France defender Samuel Umtiti celebrates his winner against Belgium in the World Cup semi-final
Saint Petersburg (AFP) - Samuel Umtiti headed France into the World Cup final in Saint Petersburg on Tuesday with a 1-0 win, consigning Belgium’s ‘golden generation’ to another bitter disappointment.
France’s own supremely talented young squad will now aim to make amends for defeat on home soil to Portugal in the final of Euro 2016 in Sunday’s showpiece against England or Croatia.
“Finals have to be won because we have still not got over the one we lost two years ago,” said France coach Didier Deschamps.
In a World Cup replete with set-piece goals, a corner again proved decisive when Umtiti timed his run perfectly to meet Antoine Griezmann’s delivery six minutes into the second half.
“The difference sadly is a set play in a very close and tight game,” lamented Belgium boss Roberto Martinez.
“If you are going to have to lose such a match, which is bearable, it is the manner in which our players lost, pushing for everything, trying everything until the final whistle.”
While France march onto Moscow, Belgium must dwell on defeat for another four days before the third-place playoff on Saturday.
“We have to get rid of this feeling and finish on a high as that is nothing more than the players deserve, not to leave with a sour taste,” added Martinez. “Disappointed, of course, you can’t be anything else.”
Umtiti was the match winner and captain Hugo Lloris made important saves at key moments.
Teenager Kylian Mbappe was in the mood from the off as he skipped past Jan Vertonghen with ease inside the first minute.
Thibaut Courtois rushed from his goal just in time to save Vertonghen again from Mbappe’s pace on 12 minutes, but it was Belgium who controlled possession early on.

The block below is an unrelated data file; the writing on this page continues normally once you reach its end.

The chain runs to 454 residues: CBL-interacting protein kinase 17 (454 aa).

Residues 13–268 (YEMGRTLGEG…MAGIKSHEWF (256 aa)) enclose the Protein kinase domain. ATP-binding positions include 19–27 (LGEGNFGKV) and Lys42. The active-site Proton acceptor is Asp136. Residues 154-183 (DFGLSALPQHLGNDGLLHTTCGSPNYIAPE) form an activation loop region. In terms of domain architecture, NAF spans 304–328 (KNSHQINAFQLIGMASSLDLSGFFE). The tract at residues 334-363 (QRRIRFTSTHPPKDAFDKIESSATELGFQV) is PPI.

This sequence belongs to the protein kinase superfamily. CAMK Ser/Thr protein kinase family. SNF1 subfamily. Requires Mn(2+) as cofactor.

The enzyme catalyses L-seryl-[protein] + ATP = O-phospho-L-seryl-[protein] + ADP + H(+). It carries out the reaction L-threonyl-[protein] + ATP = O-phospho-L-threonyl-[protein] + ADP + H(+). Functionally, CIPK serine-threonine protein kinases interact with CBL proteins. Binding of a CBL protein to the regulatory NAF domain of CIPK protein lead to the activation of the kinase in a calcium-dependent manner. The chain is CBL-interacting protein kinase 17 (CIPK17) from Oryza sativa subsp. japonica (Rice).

Belgium’s Eden Hazard, who began his career with Lille in Ligue 1, pulled the first attempt of goal just beyond the far post.
The Chelsea forward’s next effort was arrowing into the top corner until it flicked off Raphael Varane’s head and deflected just over.
Lloris and Courtois played a huge part their sides’ quarter-final victories and it was only thanks to two of the best ‘keepers in the world that the game remained goalless at half-time.
- Goalkeepers impress -
First, Lloris flew to his right to turn behind Toby Alderweireld’s shot on the turn.
At the other end, Mbappe demonstrated the subtler side to his game to play in Benjamin Pavard, but Courtois used his massive 6 feet 5 inch (199 centimetre) frame to deny the Stuttgart full-back his second goal of the tournament.
Deschamps’ men ended the opening period on top, but again Olivier Giroud looked short of confidence as the focal point of the French attack. Giroud has not scored in eight games and is yet to even have a shot on target in Russia.
Giroud did at least have a part to play in the decisive opener as, after his shot was deflected wide, Griezmann’s corner was flicked in at the near post by Umtiti.
Martinez introduced an extra attacker in Dries Mertens in an attempt to turn the tide and he nearly had an immediate impact as his cross was headed inches wide by Marouane Fellaini.
That was as close as Belgium came to taking the game to extra-time, though, as Lloris comfortably parried a long-range piledriver from Axel Witsel.
But for Courtois, France’s margin of victory would have been even greater as he made saves from Griezmann and Corentin Tolisso in stoppage time.
For the generation of Hazard, De Bruyne and Romelu Lukaku, beating Brazil in the quarter-finals was meant to be the breakthrough on the way to winning a major tournament for the first time.
Instead, it proved to be another false dawn.